Trying to establish a null modem connection between 2 C64s using 1 Commodore 1660 300 Baud modem and 1 Commodore 1670 1200 Baud modem.
Does anybody have detailed instructions on how to configure the modems for text exchange and file exchange?
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"Null modem cable" may not quite be a misnomer but is potentially misleading: it is a cable that connects two computers via their serial ports without modems. It's not a null cable for modems, it's the null example of one of those cables you use to connect a computer to a modem.
So if you want to make it look like there's a phone network between two modems that are really directly wired, you're not asking about null modem cables.
If you just want to network two C64s then the easiest thing is directly to connect them via their serial ports. That's not technically the same thing as the normal usage of the term "null modem cable" because that term is usually associated with full-duplex RS-232-style connections, whereas this will be half duplex but half duplex is no barrier whatsoever to networking. Ethernet is also half duplex.
Although the software is customised, the cable you'll need isn't. Any standard Commodore serial cable will do — impedance is sufficient that the author had no issues even with five C64s and a total cable length of 25 metres. So if you have a 1541 then just use the cable from that.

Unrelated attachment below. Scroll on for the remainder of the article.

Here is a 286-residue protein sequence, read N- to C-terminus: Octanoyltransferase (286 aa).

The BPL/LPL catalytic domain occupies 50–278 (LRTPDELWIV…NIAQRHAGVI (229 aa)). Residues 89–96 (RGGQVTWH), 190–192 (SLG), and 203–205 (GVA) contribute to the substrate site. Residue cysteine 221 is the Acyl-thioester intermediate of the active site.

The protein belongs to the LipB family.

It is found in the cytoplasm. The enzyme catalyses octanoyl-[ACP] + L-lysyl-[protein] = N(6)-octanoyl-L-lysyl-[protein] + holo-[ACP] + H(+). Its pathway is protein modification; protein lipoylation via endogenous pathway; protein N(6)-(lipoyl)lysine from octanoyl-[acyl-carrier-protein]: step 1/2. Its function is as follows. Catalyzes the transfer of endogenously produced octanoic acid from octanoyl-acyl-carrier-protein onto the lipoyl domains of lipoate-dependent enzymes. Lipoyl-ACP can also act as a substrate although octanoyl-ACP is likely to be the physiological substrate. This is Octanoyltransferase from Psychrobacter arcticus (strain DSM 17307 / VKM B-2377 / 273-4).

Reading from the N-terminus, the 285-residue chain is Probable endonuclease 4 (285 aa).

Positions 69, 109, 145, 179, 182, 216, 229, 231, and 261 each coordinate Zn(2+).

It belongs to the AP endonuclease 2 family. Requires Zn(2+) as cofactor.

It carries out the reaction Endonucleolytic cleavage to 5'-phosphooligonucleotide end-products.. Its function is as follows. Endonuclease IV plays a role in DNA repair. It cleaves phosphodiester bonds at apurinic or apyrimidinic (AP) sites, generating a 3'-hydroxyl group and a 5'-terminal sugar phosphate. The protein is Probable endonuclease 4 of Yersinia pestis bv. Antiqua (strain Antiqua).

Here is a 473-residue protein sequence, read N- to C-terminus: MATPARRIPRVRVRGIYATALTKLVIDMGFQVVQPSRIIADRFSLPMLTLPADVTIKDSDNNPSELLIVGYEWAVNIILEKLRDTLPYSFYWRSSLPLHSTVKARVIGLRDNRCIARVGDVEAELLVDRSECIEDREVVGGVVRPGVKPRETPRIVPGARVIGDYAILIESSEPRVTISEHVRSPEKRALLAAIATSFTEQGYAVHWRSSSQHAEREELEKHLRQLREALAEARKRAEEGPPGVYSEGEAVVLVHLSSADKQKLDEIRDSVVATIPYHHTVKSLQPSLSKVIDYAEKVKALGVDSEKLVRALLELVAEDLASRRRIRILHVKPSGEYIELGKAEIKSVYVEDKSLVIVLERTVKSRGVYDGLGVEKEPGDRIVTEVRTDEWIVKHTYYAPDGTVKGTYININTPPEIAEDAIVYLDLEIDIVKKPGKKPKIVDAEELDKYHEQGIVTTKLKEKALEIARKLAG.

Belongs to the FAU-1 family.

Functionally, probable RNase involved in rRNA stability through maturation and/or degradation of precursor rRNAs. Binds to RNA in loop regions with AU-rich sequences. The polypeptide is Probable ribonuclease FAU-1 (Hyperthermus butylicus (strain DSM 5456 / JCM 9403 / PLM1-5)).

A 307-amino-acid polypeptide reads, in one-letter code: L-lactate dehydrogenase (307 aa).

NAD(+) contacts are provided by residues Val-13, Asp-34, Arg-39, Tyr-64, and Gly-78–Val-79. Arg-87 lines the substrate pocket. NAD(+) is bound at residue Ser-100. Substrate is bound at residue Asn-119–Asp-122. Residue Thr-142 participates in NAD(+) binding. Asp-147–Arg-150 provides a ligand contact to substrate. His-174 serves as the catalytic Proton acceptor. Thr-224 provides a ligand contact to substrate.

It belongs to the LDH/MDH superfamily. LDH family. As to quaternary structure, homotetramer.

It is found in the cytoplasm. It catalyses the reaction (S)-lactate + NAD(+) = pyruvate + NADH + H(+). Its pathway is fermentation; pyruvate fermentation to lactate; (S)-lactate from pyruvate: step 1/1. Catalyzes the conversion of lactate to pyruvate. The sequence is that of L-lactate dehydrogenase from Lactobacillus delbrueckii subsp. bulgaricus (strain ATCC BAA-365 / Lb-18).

I know this is anecdotal, but here is my personal testimony:
I built many circuits interfacing with the User Port in my teens (mostly digital control circuits using the data lines), and I'm pretty sure I interfaced my 128 and 64 together by directly wiring the two user port's TX/RX TTL lines together in a crossover fashion(along with ground, of course), but it has been a long time, so I may be remembering incorrectly.
I do, however, specifically remember connecting two 300 baud modems to each other on many occasions, using a simple RJ-11 jumper cable. I would simply send the off-hook AT command to each modem (and I think another set of commands to initiate handshaking), and the computers were able to communicate...